Many times people rely on using the label ‘height dominant’ for reasons why they cannot get their bird to come down from the tops of cages or other areas higher than their own head. From the years I have been working with behavior issues and training birds, I have seen birds not come down from over people’s head for sole reason of having no reason to want to do it. If you ask a bird to step up to put it in an area where the bird does not want to be, why would it continue to come to you?
We often cue (deliver signals) to our birds through the routines we do on a daily basis. For example, the bird has been in its cage all day. The person comes home from work and gets the bird out of its cage for its nightly ritual. Once the owner is done with dinner and done watching tv, they shut off the tv and ask their bird to step onto them from the top of their cage or play stand. This is a clear cue to the bird that it is likely going to be returned to its cage. If the bird does not want to be returned to its cage and it has learned in the past if it runs to the top of its cage and out of your reach, it doesn’t get put in the cage immediately, it has learned through previous instances to run out of your reach. We are still training whether we realize it or not. Just what are we training the bird to do? There is no height dominance here. What is here is a lack of reasons for the bird to want to come to you and/or go back to its cage.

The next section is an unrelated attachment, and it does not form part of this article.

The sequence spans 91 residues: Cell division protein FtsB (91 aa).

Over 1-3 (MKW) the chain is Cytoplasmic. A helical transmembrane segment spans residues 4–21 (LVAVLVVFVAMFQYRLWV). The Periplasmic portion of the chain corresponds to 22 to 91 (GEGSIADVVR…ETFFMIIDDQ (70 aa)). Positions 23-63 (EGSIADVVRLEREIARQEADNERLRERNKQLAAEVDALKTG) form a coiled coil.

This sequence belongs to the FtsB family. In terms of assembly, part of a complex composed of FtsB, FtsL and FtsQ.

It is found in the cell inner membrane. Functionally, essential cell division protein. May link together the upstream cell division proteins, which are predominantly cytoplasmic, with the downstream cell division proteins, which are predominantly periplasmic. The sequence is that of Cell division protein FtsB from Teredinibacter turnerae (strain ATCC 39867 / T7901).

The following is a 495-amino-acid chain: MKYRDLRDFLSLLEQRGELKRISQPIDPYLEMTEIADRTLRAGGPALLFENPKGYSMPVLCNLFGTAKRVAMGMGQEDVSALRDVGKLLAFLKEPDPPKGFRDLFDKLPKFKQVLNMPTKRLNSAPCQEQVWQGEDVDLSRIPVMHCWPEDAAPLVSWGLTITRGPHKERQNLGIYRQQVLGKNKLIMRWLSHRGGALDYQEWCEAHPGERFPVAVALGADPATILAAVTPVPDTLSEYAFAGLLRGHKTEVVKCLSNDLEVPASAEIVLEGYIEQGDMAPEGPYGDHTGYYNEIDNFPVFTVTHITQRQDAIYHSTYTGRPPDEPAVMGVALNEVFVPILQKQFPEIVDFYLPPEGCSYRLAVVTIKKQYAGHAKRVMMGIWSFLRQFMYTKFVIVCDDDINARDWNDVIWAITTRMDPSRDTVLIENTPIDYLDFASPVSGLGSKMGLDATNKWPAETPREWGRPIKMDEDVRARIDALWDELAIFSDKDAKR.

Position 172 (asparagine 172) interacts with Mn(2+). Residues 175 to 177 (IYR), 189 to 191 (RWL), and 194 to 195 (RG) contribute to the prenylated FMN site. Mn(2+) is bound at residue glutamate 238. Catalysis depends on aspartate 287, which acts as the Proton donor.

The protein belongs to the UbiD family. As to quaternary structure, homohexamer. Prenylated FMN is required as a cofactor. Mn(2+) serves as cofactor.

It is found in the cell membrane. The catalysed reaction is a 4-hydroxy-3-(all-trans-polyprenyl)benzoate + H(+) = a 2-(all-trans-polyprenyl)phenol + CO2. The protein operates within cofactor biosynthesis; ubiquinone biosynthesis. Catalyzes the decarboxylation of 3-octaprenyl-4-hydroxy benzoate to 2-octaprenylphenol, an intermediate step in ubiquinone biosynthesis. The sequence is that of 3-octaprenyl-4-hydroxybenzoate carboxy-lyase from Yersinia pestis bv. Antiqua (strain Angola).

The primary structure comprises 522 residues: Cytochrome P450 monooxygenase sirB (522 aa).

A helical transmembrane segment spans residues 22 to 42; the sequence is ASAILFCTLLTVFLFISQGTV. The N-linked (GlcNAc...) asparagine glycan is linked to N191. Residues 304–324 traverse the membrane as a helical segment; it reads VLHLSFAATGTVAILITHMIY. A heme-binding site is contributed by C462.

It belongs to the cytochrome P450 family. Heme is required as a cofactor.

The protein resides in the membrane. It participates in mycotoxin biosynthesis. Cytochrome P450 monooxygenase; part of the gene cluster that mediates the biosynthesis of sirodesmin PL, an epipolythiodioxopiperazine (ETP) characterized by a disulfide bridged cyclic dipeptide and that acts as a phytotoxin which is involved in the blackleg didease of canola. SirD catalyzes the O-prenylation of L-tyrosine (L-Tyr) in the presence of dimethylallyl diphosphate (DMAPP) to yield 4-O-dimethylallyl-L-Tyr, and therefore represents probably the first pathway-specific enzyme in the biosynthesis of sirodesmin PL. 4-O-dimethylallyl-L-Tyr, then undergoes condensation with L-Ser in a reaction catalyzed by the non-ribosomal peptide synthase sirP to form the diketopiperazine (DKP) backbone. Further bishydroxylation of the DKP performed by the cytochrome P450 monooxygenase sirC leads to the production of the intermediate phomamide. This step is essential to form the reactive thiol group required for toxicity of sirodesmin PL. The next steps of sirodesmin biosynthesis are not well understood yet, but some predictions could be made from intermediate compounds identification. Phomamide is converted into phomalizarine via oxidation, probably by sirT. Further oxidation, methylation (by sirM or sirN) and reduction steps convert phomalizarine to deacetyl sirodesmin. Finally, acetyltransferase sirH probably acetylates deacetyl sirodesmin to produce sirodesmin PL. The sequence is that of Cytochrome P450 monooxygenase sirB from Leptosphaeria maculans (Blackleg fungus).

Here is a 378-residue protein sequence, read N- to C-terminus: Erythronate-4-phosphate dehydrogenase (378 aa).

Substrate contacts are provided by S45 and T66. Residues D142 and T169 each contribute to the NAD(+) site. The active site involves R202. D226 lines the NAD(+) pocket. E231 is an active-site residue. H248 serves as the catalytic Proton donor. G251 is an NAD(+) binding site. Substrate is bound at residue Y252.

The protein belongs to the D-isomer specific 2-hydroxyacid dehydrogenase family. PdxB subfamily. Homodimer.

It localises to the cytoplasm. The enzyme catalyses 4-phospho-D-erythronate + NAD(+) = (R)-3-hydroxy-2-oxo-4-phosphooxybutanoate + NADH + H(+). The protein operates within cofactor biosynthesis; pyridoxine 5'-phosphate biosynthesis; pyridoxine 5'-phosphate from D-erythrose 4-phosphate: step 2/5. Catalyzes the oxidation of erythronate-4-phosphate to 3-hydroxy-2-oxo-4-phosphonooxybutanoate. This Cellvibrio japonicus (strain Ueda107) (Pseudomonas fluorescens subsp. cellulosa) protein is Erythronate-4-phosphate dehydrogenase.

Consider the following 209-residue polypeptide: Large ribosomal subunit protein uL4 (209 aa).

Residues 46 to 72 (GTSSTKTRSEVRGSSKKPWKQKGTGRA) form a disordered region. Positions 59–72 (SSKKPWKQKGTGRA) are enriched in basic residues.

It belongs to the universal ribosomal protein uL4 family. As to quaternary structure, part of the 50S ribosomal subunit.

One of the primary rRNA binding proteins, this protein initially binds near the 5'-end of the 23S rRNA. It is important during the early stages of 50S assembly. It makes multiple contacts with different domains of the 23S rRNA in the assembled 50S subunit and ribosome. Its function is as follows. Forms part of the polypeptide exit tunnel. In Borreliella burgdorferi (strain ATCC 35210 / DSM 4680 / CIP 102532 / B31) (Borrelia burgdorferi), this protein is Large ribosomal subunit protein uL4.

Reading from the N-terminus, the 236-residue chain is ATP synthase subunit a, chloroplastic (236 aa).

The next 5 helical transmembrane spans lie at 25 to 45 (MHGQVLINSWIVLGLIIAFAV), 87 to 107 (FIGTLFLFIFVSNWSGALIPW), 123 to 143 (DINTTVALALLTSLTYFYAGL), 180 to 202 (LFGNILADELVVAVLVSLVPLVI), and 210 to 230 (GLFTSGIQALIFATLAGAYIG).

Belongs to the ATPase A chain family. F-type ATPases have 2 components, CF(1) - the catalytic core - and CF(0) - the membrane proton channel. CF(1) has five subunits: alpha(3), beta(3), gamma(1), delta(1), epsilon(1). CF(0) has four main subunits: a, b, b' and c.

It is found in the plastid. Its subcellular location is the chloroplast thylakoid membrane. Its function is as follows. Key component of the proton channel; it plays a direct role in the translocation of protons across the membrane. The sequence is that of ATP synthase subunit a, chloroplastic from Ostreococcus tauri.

My concern with using the label ‘height dominant’ is that it causes the owner to stop or refrain from training the bird to come down to you when asked because they think this is an ingrained behavior. This is a behavior that we can train the bird. Give certain reinforcers such as treats or attention to your bird when it steps up onto you from another area. If you do have to return it to its cage, make sure there is something of value given to the bird after it goes into its cage for your bird to want to continue to do this in the future.
Here at the center, our bird cages are nine feet tall. Most of the perches within the cage are over our heads and many of these perches we have to use a ladder to be able to reach up to the bird and ask it to step up. Our aviary is thirty feet tall with rafters for the birds to fly up to. We don’t have ladders this tall. When we need a bird to return to its cage, we make sure we have a reliable recall so the bird flies down to us when we call them.
Birds are prey animals and most find comfort and safety in height. We want them to feel comfortable and we provide that height to them. Through training and the trust we build with training, we also want them to continue to find comfort and safety in being with us.
Following is a video of an example of this training and trust built through training with Rocky, our moluccan cockatoo that came to us from a shelter. We love having this trusting relationship with him and through observation, he shows us that he seems to be enjoying it just as much as we do.